So, one of the side projects that I’ve been working on over the past few months is expanding the site to include a very niche line of carbon goods, targeted towards circuit racing and Hondas. Of course, NDF loves all Japanese makes and models and types of motor sport, but one in particular you may have noticed stands out to me above all, and that is time attack. To coincide with the build of my personal attack car, my friend and I thought it was best to begin parts production that can actually be tested on circuit, with me behind the wheel. Thus, the DOGFIGHT line was created. This is not to say, if successful, we can expand to other makes; but for now it will remain rather specific.
After months of discussion, changes to moldings and multiple test parts made, I’m happy to announce the launch of the new line. It’s nothing fancy, just well made circuit parts geared towards maximizing your cars current potential. These parts aren’t about making power, they’re about making your power more efficient. Our initial product is a carbon replacement plug for the 96-00 OEM Sunroof/Moonroof assembly. A part that not only weighs nearly 50 pounds, but is centered at the top of the car. By replacing the assembly with this plug, you’ll effectively lower the center of gravity of your car which helps nearly as much as the weigh reduction.
One of the positive aspects of our final design is that you can essentially replace the OEM assembly if you are looking to only run these at the track, or if you choose to sell your car in the future. No riveting or drilling is necessary in the installation. While there are various ways to install this piece (as the design allows for it), it is possible to reuse your sunroof again. Not many pieces like this on the market would allow that. You also have the option of installing with drilling through the top of the unit; basically it was designed to have a very clean, OEM look, even retaining the shape of the stock glass.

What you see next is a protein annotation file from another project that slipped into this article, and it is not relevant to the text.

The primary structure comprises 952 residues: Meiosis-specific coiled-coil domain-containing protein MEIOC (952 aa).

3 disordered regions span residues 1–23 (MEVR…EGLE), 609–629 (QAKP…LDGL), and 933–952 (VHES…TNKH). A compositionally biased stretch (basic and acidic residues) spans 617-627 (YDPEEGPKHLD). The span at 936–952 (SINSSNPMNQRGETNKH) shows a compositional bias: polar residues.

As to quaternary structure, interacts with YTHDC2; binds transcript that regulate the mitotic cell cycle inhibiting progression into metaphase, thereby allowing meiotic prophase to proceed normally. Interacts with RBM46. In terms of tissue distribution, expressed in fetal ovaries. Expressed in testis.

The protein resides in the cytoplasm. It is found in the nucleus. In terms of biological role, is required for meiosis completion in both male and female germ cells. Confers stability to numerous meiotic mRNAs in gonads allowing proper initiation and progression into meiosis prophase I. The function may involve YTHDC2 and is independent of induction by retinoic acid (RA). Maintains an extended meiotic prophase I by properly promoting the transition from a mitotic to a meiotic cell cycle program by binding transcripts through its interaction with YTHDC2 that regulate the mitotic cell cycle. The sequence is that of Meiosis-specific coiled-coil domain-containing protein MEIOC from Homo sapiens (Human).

You may have seen a couple pictures like these on Facebook and Instagram (@naritadogfight) showing a close up of the carbon.
The parts are made from a resin-infused carbon fiber process in order to create a part that is not only strong, but as light as it can be; with as little residual resin as possible. The piece is single layer carbon, which is quite adequate in strength while reducing the weight as much as possible.
Since my project car is back at my own shop, chassis work 90% complete, I took the opportunity to replace my old plug with a product of our own. The old plug I used was just a regular piece of carbon that was backed by a horribly cut piece of sheetmetal. I riveted through the top and sealed it up – it looked horrible, was way heavier than it needed to be, but it didn’t leak. Since I am rebuilding the car, I wanted a piece that not only looked good, but also performed as well.
Pictured here is the plug installed, without weather stripping or sealant. While both are not necessary for installation, one or the other is highly recommended – without sealant the plug will leak in the rain (obviously). The part was designed to have a very slight gap around all edges – there is a reason behind this. The earlier parts we made fit, well it’s going to sound strange but, they fit too well. We decided it was best to leave a small gap to be filled with sealant that can slightly flex.